Jewish Journal

Pale-green crystals of gas. Majdanek - the cemetery of Europe, dir. A. Ford

Ewa Popowska

May 14, 2012 | 1:18 pm

When on July 24th,1944 the movie crew entered the area of the concentration camp in Majdanek, the blood was still running down the stairs, discarded by the Nazis, who in the last few hours of being stationed there before the escape, did everything within their means to destroy as much as they could. At that time, the camp at Auschwitz still had not been liberated. The material recorded by cameraman, Stanisław Wohl, used in the first documentary film about the Nazi camp, Majdanek - cmentarzysko Europy (1944), is an authentic witness of history.

It was literally a matter of hours before the prisoners of this death camp were to be set free by the Polish and Russian Army, approaching from the East. Few survived those last moments of the camp activity. A large part of the camp was blown up by the escaping soldiers and hundreds of victims were shot in the very last minutes before the liberation.

Simple narration, emphatically commentated with voice over, shows the interiors of the camp, still in a state of ruin, with fresh signs of Nazis’ crimes, when the information about German death camps was being spread around the world but still not in a concrete form. Bodies laying around the place in chaos are cruelly real. So are the tears of the people coming there to find their friends and relatives, just realizing what had been happening behind the wall. Those prisoners, from different parts of Europe, who survived the horror of Majdanek, are saying to the camera what they went through during the war. Their words answer the camp descriptions made by captured German soldiers. The documentary includes authentic statements from both sides. Of those beaten, and those who did the beating.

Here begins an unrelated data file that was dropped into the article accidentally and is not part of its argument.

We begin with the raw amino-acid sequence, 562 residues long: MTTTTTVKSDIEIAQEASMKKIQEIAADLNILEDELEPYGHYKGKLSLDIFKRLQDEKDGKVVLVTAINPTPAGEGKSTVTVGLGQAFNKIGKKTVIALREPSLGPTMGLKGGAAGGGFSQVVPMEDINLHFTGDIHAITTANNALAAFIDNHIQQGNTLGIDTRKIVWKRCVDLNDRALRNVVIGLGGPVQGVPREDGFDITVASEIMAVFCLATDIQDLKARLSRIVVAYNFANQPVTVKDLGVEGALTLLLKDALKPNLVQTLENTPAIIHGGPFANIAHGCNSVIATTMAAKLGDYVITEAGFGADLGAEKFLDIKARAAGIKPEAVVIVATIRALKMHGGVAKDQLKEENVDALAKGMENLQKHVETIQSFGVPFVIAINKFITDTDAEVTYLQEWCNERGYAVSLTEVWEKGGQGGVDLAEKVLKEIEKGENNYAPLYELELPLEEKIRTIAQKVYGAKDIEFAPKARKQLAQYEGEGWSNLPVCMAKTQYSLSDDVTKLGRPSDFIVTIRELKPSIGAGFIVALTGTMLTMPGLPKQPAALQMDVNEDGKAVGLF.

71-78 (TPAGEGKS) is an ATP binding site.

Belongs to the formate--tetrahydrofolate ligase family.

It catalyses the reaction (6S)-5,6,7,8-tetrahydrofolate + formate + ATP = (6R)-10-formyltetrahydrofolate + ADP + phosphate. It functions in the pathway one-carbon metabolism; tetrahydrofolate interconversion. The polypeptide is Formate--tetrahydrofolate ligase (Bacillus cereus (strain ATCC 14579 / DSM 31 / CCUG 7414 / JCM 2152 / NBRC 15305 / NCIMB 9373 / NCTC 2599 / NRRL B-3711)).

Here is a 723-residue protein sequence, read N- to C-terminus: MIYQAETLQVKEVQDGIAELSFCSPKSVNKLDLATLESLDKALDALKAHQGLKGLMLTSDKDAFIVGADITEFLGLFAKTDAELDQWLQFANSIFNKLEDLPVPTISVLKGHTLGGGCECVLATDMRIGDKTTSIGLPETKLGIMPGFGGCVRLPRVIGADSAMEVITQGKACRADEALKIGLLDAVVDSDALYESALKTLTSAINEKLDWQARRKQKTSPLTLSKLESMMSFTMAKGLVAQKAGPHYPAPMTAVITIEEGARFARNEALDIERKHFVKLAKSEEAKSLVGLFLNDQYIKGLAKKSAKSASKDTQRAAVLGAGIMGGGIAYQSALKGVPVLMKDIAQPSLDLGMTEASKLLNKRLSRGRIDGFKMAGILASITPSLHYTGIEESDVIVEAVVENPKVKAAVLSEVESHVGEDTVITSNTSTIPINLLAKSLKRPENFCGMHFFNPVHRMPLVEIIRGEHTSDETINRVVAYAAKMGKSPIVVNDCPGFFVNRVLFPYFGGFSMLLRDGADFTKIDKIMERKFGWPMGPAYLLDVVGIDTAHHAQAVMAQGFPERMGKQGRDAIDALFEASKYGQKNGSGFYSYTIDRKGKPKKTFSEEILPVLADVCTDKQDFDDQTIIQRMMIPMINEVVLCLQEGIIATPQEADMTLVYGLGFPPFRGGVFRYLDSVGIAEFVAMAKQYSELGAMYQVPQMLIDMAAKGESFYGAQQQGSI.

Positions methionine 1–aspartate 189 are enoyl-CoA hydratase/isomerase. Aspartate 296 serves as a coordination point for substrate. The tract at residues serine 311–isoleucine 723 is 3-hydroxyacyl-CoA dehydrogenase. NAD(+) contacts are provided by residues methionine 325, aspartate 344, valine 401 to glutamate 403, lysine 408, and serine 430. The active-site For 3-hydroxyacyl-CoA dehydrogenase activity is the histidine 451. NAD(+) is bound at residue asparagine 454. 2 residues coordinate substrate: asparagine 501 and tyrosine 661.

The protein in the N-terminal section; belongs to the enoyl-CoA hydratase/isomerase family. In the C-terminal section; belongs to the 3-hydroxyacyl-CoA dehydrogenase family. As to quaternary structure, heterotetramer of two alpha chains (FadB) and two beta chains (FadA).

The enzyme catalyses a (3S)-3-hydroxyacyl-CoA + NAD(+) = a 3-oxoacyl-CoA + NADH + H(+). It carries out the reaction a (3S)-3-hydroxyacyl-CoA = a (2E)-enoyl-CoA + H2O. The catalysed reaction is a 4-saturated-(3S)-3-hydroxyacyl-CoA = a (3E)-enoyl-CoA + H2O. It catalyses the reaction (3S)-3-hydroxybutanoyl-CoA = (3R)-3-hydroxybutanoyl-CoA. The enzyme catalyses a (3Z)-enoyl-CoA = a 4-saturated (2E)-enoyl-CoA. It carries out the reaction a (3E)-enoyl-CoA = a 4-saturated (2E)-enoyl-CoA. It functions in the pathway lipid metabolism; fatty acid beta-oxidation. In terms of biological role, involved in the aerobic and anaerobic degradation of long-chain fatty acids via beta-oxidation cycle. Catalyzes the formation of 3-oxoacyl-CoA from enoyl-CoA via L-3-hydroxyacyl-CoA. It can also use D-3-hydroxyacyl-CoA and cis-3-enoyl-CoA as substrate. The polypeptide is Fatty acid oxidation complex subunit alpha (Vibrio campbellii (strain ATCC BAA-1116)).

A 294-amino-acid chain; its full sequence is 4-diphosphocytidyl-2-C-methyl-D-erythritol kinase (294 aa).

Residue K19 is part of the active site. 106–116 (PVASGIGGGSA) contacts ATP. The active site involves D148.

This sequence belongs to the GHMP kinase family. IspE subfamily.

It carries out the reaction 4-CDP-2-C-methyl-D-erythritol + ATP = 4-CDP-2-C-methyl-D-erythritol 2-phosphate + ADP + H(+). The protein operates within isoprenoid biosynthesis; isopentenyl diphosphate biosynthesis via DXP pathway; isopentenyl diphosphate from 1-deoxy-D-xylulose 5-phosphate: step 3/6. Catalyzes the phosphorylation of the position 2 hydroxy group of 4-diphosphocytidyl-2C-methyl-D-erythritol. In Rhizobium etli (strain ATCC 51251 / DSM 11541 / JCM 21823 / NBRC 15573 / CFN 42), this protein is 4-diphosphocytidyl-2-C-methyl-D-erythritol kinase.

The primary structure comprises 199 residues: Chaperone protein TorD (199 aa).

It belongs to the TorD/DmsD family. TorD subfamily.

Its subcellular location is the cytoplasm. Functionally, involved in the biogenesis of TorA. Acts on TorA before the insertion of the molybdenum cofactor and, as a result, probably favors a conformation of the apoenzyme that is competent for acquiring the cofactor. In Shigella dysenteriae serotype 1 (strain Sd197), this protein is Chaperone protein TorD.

This is what one of the pioneers’ of cinema theory, Bolesław Matuszewski, defined as a purpose of the cinema itself - to be a source of history. First of all, Majdanek… is a priceless testimony to the past. Nevertheless, it is necessary to know the context of its production, namely that the movie is not independent from the Soviet propaganda. Majdanek is being called ‘a new Hitlerite Katyń’, since it was made and censored by a group of filmmakers strongly connected with the Red Army. It was not enough to just expose the enemy’s fault, but to manipulate the movie viewers into having a positive image of Soviet politics.

Although Majdanek… is signed by Aleksander Ford, a highly controversial character in the history of Polish cinema, he is said to not have even appeared on the movie set, which was the territory of the camp. Although he never admitted that in public, Ford was from Jewish descent, which was not a secret. As a Jew, he probably did not want to see something which so easily, could have happened to him, if at a certain point in his life he had found himself in different circumstances. In the end, his main input into the final effect was during the montage of the material.

Watching the documentary now, almost seventy years after it was made, is still thrilling and appalling. Footage which ruthlessly shows corpses, the blood and bones of victims, which were so close to being freed, stays in the mind forever. Drastically authentic material was being used so often in non-fiction about the Holocaust and World War II. Nevertheless, let’s not forget the fact that using those recordings not only as evidence, but also as a subjective propaganda, is hard to forgive considering such a difficult and delicate case.

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